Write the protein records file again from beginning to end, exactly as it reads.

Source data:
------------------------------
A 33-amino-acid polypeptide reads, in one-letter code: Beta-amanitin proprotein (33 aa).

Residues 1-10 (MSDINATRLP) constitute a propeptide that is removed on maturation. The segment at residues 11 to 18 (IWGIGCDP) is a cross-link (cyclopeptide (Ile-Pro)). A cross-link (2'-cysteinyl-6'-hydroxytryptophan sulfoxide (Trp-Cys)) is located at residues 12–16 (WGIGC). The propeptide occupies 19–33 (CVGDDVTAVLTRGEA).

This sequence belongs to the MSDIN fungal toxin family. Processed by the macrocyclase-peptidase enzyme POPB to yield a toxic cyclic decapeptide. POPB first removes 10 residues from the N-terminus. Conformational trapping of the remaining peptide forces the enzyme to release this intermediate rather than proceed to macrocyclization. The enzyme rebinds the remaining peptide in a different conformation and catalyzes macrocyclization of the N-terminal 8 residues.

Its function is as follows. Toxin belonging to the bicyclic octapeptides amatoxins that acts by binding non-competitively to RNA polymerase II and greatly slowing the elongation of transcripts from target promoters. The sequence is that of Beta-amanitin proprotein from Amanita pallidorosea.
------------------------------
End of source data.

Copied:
A 33-amino-acid polypeptide reads, in one-letter code: Beta-amanitin proprotein (33 aa).

Residues 1-10 (MSDINATRLP) constitute a propeptide that is removed on maturation. The segment at residues 11 to 18 (IWGIGCDP) is a cross-link (cyclopeptide (Ile-Pro)). A cross-link (2'-cysteinyl-6'-hydroxytryptophan sulfoxide (Trp-Cys)) is located at residues 12–16 (WGIGC). The propeptide occupies 19–33 (CVGDDVTAVLTRGEA).

This sequence belongs to the MSDIN fungal toxin family. Processed by the macrocyclase-peptidase enzyme POPB to yield a toxic cyclic decapeptide. POPB first removes 10 residues from the N-terminus. Conformational trapping of the remaining peptide forces the enzyme to release this intermediate rather than proceed to macrocyclization. The enzyme rebinds the remaining peptide in a different conformation and catalyzes macrocyclization of the N-terminal 8 residues.

Its function is as follows. Toxin belonging to the bicyclic octapeptides amatoxins that acts by binding non-competitively to RNA polymerase II and greatly slowing the elongation of transcripts from target promoters. The sequence is that of Beta-amanitin proprotein from Amanita pallidorosea.